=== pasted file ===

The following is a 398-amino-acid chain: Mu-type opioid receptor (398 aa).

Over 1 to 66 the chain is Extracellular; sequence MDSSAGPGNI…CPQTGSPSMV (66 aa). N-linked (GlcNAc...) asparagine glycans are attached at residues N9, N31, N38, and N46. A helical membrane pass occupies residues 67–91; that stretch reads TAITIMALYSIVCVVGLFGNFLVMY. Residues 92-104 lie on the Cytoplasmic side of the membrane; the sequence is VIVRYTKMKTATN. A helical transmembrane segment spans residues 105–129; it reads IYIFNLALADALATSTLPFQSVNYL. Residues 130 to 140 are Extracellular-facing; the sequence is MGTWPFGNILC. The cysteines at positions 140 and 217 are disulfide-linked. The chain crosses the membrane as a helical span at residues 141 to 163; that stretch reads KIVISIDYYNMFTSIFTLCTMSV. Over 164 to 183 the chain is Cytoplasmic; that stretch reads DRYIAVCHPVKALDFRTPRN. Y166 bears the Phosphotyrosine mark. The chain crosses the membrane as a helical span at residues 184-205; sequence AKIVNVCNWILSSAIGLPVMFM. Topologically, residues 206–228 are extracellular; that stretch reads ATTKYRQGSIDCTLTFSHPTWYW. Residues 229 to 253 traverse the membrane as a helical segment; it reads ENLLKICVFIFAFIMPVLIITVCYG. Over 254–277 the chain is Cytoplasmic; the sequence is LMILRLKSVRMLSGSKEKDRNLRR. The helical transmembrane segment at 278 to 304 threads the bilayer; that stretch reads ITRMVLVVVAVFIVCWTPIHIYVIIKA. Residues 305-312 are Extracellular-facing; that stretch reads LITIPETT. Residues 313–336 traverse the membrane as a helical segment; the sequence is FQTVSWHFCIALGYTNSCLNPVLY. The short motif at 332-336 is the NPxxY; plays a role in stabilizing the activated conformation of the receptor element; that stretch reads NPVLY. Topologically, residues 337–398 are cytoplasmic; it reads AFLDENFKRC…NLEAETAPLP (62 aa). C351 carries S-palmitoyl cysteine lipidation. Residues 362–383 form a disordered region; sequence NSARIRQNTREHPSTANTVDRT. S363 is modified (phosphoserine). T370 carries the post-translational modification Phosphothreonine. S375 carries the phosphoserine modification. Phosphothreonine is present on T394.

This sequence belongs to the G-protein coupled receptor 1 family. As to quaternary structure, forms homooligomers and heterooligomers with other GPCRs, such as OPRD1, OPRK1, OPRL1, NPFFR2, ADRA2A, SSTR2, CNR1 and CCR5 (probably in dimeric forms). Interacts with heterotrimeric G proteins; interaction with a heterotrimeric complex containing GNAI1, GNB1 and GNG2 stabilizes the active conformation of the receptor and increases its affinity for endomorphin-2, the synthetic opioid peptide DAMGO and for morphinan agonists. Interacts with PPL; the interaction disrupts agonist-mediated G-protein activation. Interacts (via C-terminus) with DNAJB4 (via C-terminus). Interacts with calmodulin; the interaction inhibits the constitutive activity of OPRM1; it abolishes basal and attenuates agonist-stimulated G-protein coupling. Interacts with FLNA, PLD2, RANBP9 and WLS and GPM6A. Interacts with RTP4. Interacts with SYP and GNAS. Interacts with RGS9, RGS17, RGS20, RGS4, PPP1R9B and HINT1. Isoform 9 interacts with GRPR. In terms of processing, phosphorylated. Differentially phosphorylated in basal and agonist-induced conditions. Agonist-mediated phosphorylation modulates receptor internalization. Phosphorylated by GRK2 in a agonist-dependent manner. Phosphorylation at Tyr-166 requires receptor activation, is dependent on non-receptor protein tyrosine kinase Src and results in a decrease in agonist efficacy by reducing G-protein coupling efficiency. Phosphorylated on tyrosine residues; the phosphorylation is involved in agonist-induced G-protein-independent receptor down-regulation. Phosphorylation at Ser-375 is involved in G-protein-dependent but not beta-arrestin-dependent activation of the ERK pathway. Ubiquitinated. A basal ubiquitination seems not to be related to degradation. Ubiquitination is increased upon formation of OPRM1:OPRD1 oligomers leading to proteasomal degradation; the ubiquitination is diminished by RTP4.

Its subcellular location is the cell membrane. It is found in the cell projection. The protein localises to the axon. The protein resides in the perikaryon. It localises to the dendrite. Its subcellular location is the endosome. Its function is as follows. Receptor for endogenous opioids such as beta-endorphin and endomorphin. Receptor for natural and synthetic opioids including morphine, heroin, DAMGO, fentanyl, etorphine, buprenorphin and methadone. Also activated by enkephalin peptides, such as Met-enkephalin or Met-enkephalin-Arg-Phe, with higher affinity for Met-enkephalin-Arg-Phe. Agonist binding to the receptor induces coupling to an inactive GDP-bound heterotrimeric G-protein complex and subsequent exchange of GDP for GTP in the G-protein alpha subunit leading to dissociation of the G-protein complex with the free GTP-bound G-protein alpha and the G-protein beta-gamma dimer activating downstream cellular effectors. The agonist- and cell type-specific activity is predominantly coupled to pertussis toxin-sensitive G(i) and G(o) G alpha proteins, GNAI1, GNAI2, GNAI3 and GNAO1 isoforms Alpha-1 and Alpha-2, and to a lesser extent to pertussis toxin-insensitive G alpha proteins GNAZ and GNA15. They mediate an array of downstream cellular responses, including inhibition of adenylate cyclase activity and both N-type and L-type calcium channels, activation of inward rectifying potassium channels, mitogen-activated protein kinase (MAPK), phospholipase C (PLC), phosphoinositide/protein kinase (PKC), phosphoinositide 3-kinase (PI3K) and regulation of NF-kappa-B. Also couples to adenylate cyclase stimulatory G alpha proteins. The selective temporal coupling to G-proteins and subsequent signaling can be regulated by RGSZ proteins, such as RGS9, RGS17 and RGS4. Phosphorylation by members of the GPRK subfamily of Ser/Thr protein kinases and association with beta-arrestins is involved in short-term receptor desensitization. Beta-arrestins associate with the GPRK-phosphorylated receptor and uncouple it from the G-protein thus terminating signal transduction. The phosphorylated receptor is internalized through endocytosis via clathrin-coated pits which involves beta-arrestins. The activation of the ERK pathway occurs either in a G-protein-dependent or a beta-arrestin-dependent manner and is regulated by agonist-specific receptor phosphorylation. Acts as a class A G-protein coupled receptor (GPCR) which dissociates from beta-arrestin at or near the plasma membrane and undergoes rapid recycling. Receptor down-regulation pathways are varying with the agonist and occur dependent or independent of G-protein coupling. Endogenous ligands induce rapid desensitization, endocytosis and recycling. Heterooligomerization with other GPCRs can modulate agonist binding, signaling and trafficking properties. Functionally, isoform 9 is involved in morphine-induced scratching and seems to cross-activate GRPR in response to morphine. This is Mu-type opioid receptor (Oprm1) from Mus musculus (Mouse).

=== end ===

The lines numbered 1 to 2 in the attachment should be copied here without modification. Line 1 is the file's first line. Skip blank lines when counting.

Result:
The following is a 398-amino-acid chain: Mu-type opioid receptor (398 aa).

Over 1 to 66 the chain is Extracellular; sequence MDSSAGPGNI…CPQTGSPSMV (66 aa). N-linked (GlcNAc...) asparagine glycans are attached at residues N9, N31, N38, and N46. A helical membrane pass occupies residues 67–91; that stretch reads TAITIMALYSIVCVVGLFGNFLVMY. Residues 92-104 lie on the Cytoplasmic side of the membrane; the sequence is VIVRYTKMKTATN. A helical transmembrane segment spans residues 105–129; it reads IYIFNLALADALATSTLPFQSVNYL. Residues 130 to 140 are Extracellular-facing; the sequence is MGTWPFGNILC. The cysteines at positions 140 and 217 are disulfide-linked. The chain crosses the membrane as a helical span at residues 141 to 163; that stretch reads KIVISIDYYNMFTSIFTLCTMSV. Over 164 to 183 the chain is Cytoplasmic; that stretch reads DRYIAVCHPVKALDFRTPRN. Y166 bears the Phosphotyrosine mark. The chain crosses the membrane as a helical span at residues 184-205; sequence AKIVNVCNWILSSAIGLPVMFM. Topologically, residues 206–228 are extracellular; that stretch reads ATTKYRQGSIDCTLTFSHPTWYW. Residues 229 to 253 traverse the membrane as a helical segment; it reads ENLLKICVFIFAFIMPVLIITVCYG. Over 254–277 the chain is Cytoplasmic; the sequence is LMILRLKSVRMLSGSKEKDRNLRR. The helical transmembrane segment at 278 to 304 threads the bilayer; that stretch reads ITRMVLVVVAVFIVCWTPIHIYVIIKA. Residues 305-312 are Extracellular-facing; that stretch reads LITIPETT. Residues 313–336 traverse the membrane as a helical segment; the sequence is FQTVSWHFCIALGYTNSCLNPVLY. The short motif at 332-336 is the NPxxY; plays a role in stabilizing the activated conformation of the receptor element; that stretch reads NPVLY. Topologically, residues 337–398 are cytoplasmic; it reads AFLDENFKRC…NLEAETAPLP (62 aa). C351 carries S-palmitoyl cysteine lipidation. Residues 362–383 form a disordered region; sequence NSARIRQNTREHPSTANTVDRT. S363 is modified (phosphoserine). T370 carries the post-translational modification Phosphothreonine. S375 carries the phosphoserine modification. Phosphothreonine is present on T394.